Saturday, May 23, 2015

Review: TI-84 Plus CE

Review:  TI-84 Plus CE

TI-84 Plus CE

Calculator Information:

Calculator:  TI-84 Plus CE
Manufacturer:  Texas Instruments
Twitter: @ticalculators

Price:  $119 - $135

Availability:  Currently online through select distributors.  I purchased mine from the Bach Company (website: ).  For a complete list of vendors, check the Texas Instruments calculator website at  .   It should be available at popular retail stores, in many colors, by the time the next school year (2015-2016) comes around.

Current OS:

What’s in the package?

TI-84 Plus CE, standard mini-USB charging cable, calculator to calculator cable, warranty information, getting standard guide (fold out card), and a short operation manual (fold out card).  The full manual is found online from the TI Calculator website. 

If you want to see a video introduction of it, click this link:  

Key Features:

*  For those of you new to the TI-83/84 Plus family, the TI-84 Plus CE is the latest incarnation.  Like 2013’s TI-84 Plus C Silver Edition, the TI-84 Plus CE is a color graphing calculator, that has a rechargeable battery. 

* If you know how to operate any of the TI-83 or TI-84 calculators and are considering either an upgrade or adding this calculator to your collection, you will feel right at home operating the TI-84 Plus CE.  In general, you have the same interface and syntax (for most commands).  The best part is that the TI Basic programs (with few exceptions) can easily be transferred to the TI-84 Plus CE from older calculators.

* Mathematical features:

Mathematical:  All the standard scientific functions, integer and fractional part extraction, numeric derivative, numeric integral, numerical summation, and numerical solver.

Complex Numbers:  arithmetic, power, roots, exponential, and logarithmic.

Graphing:  Function, Parametric, Polar, Sequential

Matrices:  Up to 10 matrices can be stored. Operations include determinant, transpose, inverse, row operations, and generation of identity and random integers.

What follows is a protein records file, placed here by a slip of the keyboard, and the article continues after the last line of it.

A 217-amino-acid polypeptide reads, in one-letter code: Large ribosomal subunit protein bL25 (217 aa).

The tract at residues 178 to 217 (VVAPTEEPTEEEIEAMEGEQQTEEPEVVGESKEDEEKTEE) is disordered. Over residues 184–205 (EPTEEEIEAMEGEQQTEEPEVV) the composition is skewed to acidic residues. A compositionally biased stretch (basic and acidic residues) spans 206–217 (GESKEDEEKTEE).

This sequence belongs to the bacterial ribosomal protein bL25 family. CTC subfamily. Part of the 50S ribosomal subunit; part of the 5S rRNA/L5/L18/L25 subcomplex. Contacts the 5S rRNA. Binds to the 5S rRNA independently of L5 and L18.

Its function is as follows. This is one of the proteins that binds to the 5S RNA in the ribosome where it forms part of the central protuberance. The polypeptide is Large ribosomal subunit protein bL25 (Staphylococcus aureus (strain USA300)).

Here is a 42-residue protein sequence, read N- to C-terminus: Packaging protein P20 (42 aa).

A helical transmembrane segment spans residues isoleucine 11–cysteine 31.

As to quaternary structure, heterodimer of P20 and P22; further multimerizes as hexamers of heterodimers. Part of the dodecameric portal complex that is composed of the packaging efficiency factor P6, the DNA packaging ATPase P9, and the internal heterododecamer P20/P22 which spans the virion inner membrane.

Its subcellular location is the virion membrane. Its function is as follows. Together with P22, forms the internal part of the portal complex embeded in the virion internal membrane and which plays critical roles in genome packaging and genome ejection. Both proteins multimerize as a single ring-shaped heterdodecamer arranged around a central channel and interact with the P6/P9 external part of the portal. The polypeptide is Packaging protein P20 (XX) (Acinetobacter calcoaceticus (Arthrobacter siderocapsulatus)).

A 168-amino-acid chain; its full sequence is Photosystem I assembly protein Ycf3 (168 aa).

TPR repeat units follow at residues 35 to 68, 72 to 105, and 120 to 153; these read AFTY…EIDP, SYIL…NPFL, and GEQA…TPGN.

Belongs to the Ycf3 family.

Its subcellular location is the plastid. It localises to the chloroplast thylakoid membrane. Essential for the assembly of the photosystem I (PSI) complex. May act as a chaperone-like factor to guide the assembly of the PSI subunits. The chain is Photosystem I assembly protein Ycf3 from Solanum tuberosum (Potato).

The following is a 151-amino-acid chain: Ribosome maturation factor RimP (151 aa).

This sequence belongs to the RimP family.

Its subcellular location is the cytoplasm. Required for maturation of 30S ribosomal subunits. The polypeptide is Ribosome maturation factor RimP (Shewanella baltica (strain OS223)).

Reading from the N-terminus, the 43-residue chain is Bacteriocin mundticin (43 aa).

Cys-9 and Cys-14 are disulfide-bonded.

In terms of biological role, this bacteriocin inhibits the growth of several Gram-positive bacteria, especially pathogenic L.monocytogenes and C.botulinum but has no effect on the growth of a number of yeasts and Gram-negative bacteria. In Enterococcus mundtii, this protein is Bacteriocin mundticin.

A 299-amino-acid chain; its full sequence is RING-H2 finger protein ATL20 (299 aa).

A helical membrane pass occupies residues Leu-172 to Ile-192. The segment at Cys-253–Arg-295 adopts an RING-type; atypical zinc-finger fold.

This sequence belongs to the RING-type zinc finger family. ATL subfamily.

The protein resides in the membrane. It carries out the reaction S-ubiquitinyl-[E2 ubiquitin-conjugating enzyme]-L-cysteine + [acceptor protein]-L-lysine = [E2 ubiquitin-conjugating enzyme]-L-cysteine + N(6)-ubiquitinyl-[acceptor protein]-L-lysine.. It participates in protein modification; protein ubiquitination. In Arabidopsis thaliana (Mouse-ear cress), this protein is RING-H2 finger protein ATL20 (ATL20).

Lists:  6 default list names but you can add more.  List operations include cumulative sum, sum of the list, dimension, and change between elements.

Statistics:  1 and 2 variable.  The regressions available are med-med, linear (two forms), quadratic, cubic, quartic, exponential, logarithmic, power, logistic, and sinusoidal. 

Programming: TI-Basic, Assembly, and Applications. 

Distributions:  Normal (with inverse), T (with inverse), Chi Square, F, Binomial, Poisson, and Geometric.

Colors:  Up to 15 different colors for graphing and displaying text can be used.

* Memory:  Archive 3 MB (1.92 MB available after the OS and default included apps), RAM:  154,000 bytes.

* Applications Included:  Finance (basic), CabriJr (geometry), Conics, Vernier EasyData (for classroom peripherals), Inequalz*, Periodic (table), PlySlmt2 (polynomial and simultaneous equation solver), Prob Sim (probability simulator), SciTools*, and Transfrm (dynamic graphing by including A, B, C, etc in functions).

Inequalz:  Run this app and you are able to graph inequalities as well as equalities complete with shading.

SciTools:  This adds constants, conversions, and vector operations.  Vector operations are 2D and are drawn.  Operations available are addition, subtraction, dot product, and cross product. Data/Graphs wizard is a statistics interface. 

MathPrint vs. Classic:  You can operate the TI-84 Plus CE in the classic mode, which the way older TI-83 Plus calculate, or in MathPrint.  In MathPrint, you can express calculations using templates.  With the faster processor, I don’t really think there is any advantage to using Classic mode any more (except for maybe to get used to syntax required for programming).

TI 84 Plus CE in action

SciTools app in action

What I like the Most:

* I am loving the increased amount of RAM that the TI-84 Plus CE has.  It has the most ram of any incarnation of the TI-83/84 family.  154,000 bytes are now available compared to the small 21,000 bytes that the TI-84 Plus C Silver Edition offered.

* The new software that is associated with the TI-84 Plus CE is the TI Connect CE.  Features include easily being able to take screen shots, transfer files, and even editing programs in the Connection software.  TI Connect CE works with the TI-84 Plus family and the TI-83 Plus fr (France’s edition of the TI-84 Plus), and TI-83 Premium CE (France’s version of the TI-84 Plus CE).